AARP Giving Monetary Awards To Folks Making A Difference


Making a difference doesn’t stop as you age. Millions of older adults are using their experience to give back, to solve problems, and to change lives.

If you or someone you know age 50 or older are among that group, the AARP (American Association of Retired Persons) might be willing to give you or them a rather substantial sum for doing that.


The organization is currently accepting nominations for its AARP Purpose Prize awards that honor extraordinary individuals who use their life experience to make a better future for all.

To celebrate AARP’s 60th anniversary this year, five winners of the 2019 Prize awards will receive $60,000 apiece, and another 10 people will be named AARP Purpose Prize Fellows and receive $5,000 each. Winners will be announced in the Fall.

Nominating someone for the AARP Purpose Prize is fast, easy and open to anyone 50 and older making a difference – and neither you nor the person you nominate needs to be an AARP member.

$350,000 Will Go To 15 People. All nominations are due by March 31, 2019.

“The AARP Purpose Prize is all about a new story of aging – focusing on experience and innovation and the idea that our aging population is an untapped resource full of possibilities,” says AARP CEO Jo Ann Jenkins.

“AARP Purpose Prize winners and nominees are role models. They are makers and doers who are out there creating new solutions that make the world a better place for people of all ages.

“They are ordinary people doing extraordinary things and come from all walks of life – they’re your co-workers, neighbors, teachers, former colleagues, and friends.”

Generally founders of organizations that range in size from the very local to national or even international in scope, Jenkins says, “They go beyond individual volunteering to take on a specific social problem in a sustained, systematic, and measurable way. We help to fund their ongoing work.”

AARP CEO Jo Ann Jenkins and her best selling book!

The Purpose Prize was founded in 2005 by Marc Freedman, CEO of Since that time, the prize has generated nearly 10,000 nominations and produced more than 500 winners and fellows. In 2016, the Prize awards transitioned to a new home at AARP.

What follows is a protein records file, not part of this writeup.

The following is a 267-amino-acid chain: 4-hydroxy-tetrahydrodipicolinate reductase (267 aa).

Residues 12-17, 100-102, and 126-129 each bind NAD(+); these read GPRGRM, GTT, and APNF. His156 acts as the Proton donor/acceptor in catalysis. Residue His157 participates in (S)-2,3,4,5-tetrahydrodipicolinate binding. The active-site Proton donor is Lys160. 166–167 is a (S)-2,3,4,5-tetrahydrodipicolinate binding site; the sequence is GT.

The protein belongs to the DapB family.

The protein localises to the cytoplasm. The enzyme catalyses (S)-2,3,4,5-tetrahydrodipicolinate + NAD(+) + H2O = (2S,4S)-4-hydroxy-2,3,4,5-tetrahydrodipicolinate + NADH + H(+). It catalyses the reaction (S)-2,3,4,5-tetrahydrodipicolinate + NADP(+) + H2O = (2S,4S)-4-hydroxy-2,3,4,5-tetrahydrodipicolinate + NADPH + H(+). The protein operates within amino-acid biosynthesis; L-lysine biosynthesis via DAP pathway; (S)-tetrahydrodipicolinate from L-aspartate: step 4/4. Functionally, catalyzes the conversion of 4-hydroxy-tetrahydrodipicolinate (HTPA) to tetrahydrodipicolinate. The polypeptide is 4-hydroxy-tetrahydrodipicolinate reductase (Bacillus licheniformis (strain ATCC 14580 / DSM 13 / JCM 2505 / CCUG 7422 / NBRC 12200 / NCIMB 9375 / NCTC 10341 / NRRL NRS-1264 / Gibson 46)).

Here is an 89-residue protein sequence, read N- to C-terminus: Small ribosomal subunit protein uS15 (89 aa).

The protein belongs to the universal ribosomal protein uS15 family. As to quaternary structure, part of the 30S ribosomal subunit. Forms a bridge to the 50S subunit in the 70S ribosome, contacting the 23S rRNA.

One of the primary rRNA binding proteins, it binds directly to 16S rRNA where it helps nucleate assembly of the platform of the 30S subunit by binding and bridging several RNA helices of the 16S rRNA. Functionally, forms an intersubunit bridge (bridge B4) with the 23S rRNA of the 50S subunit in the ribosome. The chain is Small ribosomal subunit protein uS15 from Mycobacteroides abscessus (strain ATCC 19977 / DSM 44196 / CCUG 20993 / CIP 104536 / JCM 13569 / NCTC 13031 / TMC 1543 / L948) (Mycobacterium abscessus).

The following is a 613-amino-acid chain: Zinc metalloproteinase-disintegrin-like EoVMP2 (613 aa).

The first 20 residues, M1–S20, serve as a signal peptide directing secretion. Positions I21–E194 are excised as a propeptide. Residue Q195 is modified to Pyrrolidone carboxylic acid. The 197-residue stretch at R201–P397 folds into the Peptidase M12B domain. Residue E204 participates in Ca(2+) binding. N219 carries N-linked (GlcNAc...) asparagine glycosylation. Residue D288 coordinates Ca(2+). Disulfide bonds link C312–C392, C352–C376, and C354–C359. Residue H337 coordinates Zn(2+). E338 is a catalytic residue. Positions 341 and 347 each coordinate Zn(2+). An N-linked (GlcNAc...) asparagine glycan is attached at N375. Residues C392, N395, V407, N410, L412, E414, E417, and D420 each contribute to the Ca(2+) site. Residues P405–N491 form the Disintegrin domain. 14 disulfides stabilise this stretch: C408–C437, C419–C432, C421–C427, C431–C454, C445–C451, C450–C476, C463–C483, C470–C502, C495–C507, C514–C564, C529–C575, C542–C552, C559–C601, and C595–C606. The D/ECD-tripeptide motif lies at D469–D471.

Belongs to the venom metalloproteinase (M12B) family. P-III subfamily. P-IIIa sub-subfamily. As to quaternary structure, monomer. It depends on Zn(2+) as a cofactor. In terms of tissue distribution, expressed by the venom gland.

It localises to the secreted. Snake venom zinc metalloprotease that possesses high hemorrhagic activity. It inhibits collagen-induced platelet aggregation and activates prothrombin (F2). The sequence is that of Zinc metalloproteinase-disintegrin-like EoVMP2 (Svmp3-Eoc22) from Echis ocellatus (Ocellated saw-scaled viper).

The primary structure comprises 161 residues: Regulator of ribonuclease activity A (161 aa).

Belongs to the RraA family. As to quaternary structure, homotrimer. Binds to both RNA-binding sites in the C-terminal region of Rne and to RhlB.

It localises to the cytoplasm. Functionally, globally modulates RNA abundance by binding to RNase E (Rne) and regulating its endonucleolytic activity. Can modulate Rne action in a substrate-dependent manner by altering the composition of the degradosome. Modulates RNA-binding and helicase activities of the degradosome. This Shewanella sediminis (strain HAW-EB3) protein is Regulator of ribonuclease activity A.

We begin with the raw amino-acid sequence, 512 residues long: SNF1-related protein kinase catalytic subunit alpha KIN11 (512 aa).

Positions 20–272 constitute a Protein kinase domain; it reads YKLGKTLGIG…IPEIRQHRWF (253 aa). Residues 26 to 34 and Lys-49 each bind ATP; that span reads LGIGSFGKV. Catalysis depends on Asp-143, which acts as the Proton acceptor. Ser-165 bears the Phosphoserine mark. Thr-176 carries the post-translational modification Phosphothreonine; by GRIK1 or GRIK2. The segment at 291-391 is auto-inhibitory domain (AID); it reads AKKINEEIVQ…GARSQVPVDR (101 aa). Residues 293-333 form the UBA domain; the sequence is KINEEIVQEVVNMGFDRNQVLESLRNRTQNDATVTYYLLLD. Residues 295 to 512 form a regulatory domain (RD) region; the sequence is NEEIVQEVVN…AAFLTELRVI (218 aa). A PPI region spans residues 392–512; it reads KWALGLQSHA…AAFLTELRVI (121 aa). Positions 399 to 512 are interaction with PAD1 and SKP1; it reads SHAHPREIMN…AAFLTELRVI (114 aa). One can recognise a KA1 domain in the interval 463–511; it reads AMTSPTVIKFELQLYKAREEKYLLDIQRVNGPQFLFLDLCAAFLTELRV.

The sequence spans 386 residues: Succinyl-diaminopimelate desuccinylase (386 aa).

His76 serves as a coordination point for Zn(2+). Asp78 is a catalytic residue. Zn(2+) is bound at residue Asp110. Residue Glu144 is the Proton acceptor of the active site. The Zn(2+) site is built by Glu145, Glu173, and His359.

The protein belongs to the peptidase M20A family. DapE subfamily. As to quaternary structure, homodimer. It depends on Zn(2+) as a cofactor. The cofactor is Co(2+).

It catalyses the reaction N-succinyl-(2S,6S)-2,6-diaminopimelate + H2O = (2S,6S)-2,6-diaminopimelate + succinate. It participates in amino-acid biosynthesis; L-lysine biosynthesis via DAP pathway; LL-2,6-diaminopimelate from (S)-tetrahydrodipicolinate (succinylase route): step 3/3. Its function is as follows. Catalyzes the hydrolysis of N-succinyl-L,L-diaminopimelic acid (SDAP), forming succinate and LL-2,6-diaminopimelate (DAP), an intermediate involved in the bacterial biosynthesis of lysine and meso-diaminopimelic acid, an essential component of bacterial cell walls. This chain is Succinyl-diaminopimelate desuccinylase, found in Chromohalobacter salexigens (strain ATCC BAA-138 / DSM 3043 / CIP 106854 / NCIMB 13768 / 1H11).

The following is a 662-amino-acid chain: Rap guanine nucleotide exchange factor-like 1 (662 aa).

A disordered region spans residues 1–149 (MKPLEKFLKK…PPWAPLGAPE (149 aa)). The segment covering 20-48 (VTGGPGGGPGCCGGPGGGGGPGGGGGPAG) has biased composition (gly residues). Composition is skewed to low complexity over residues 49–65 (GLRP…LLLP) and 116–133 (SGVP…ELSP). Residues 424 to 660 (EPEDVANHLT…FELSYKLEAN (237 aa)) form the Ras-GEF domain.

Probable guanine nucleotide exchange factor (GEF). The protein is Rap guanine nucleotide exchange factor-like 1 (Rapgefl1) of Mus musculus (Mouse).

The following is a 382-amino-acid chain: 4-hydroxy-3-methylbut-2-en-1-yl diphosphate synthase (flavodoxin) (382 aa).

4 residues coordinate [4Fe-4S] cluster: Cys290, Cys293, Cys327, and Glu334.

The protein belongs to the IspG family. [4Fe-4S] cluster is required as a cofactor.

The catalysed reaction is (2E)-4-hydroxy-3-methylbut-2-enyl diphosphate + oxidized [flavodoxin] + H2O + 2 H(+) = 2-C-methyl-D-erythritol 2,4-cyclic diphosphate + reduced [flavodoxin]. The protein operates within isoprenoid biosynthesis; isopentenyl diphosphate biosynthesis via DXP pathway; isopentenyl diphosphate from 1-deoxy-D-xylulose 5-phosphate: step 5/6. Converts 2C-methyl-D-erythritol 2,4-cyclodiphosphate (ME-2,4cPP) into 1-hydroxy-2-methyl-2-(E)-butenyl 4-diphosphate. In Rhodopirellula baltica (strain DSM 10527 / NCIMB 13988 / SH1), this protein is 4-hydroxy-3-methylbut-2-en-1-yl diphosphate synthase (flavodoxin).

Included within the AARP Purpose Prize is the Andrus Prize for Intergenerational Excellence, which recognizes work that brings multiple generations together for a better community. This award celebrates the legacy of AARP’s founder, Dr. Ethel Percy Andrus, who was an innovative educator and social change agent.

Previous Winners Include:

“I figured if I could help other women receive what I had received, then it would make a difference.” – Susan Burton, A New Way Of Life Reentry Project, 2012 winner

“It was in my 50s that I realized that this was my calling.” – Jamal Joseph, IMPACT Repertory Theater, 2015 winner

“All of the challenges kept preparing me to stand up for something.” – Ysabel Duron, Latinas Contra Cancer, 2013 winner

“While there is a chance with young people, let’s expose them to things that would benefit them down the road.” – Dr. Mike Weaver, WeCCAAN (Weaver and Concerned Citizens of Aiken/Atlanta Now), 2017 winner

“Girls have to be strong enough and powerful enough so they can handle what comes down the pike.” – Dr. Cynthia Barnett, founder, Amazing Girls Science, 2017 winner

“Our program helps to nurture and mentor students through high school and college. There are no shortcuts; this work requires extensive amounts of time and effort. But the payoff is great.” – Dr. Betty Perkins, founder, Today’s Students, Tomorrow’s Teachers, 2018 winner

Submit a nomination for the AARP Purpose Prize here!aarp

AARP is a nonprofit, nonpartisan organization with a membership of nearly 38 million that helps people turn their goals and dreams into what it calls “Real Possibilities” by changing the way America defines aging. Its stated mission is “to empower people to choose how to live as they age.”

Membership used to be confined to those 50 and over, but now you can join via AARP’s website whether you’ve reached 50 or not. Membership is $16 a year, allows you to add a spouse or partner for free, and provides discounts for dining, shopping, entertainment and travel.

With staffed offices in all 50 states, the District of Columbia, Puerto Rico, and the U.S. Virgin Islands, AARP works to strengthen communities and promote the issues that matter most to families, such as healthcare security, financial security and personal fulfillment.

AARP produces the world’s largest circulation magazine, AARP The Magazine and the AARP Bulletin.

AARP also advocates for individuals in the marketplace by selecting products and services of high quality and value to carry the AARP name. As a trusted source for news and information, AARP produces the world’s largest circulation magazine, AARP The Magazine and the AARP Bulletin. AARP does not endorse candidates for public office or make contributions to political campaigns or candidates.

David Smallwood

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